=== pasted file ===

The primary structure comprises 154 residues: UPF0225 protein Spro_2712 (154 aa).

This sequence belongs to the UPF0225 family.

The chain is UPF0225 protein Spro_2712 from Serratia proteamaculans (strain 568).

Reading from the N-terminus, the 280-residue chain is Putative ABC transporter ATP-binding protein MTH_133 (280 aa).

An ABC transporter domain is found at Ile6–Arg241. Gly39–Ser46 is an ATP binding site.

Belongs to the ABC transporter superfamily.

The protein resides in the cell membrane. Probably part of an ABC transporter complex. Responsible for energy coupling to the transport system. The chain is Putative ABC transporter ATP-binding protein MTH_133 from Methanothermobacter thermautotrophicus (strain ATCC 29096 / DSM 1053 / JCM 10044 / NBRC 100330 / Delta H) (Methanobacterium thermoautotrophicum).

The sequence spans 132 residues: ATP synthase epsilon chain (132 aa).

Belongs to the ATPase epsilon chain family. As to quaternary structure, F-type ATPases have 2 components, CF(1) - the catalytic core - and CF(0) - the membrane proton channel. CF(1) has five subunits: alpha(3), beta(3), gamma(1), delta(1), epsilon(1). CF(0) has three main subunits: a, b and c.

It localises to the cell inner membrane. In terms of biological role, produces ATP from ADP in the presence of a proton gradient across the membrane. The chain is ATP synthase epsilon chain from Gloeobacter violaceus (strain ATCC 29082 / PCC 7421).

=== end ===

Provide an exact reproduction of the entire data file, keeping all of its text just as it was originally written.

The primary structure comprises 154 residues: UPF0225 protein Spro_2712 (154 aa).

This sequence belongs to the UPF0225 family.

The chain is UPF0225 protein Spro_2712 from Serratia proteamaculans (strain 568).

Reading from the N-terminus, the 280-residue chain is Putative ABC transporter ATP-binding protein MTH_133 (280 aa).

An ABC transporter domain is found at Ile6–Arg241. Gly39–Ser46 is an ATP binding site.

Belongs to the ABC transporter superfamily.

The protein resides in the cell membrane. Probably part of an ABC transporter complex. Responsible for energy coupling to the transport system. The chain is Putative ABC transporter ATP-binding protein MTH_133 from Methanothermobacter thermautotrophicus (strain ATCC 29096 / DSM 1053 / JCM 10044 / NBRC 100330 / Delta H) (Methanobacterium thermoautotrophicum).

The sequence spans 132 residues: ATP synthase epsilon chain (132 aa).

Belongs to the ATPase epsilon chain family. As to quaternary structure, F-type ATPases have 2 components, CF(1) - the catalytic core - and CF(0) - the membrane proton channel. CF(1) has five subunits: alpha(3), beta(3), gamma(1), delta(1), epsilon(1). CF(0) has three main subunits: a, b and c.

It localises to the cell inner membrane. In terms of biological role, produces ATP from ADP in the presence of a proton gradient across the membrane. The chain is ATP synthase epsilon chain from Gloeobacter violaceus (strain ATCC 29082 / PCC 7421).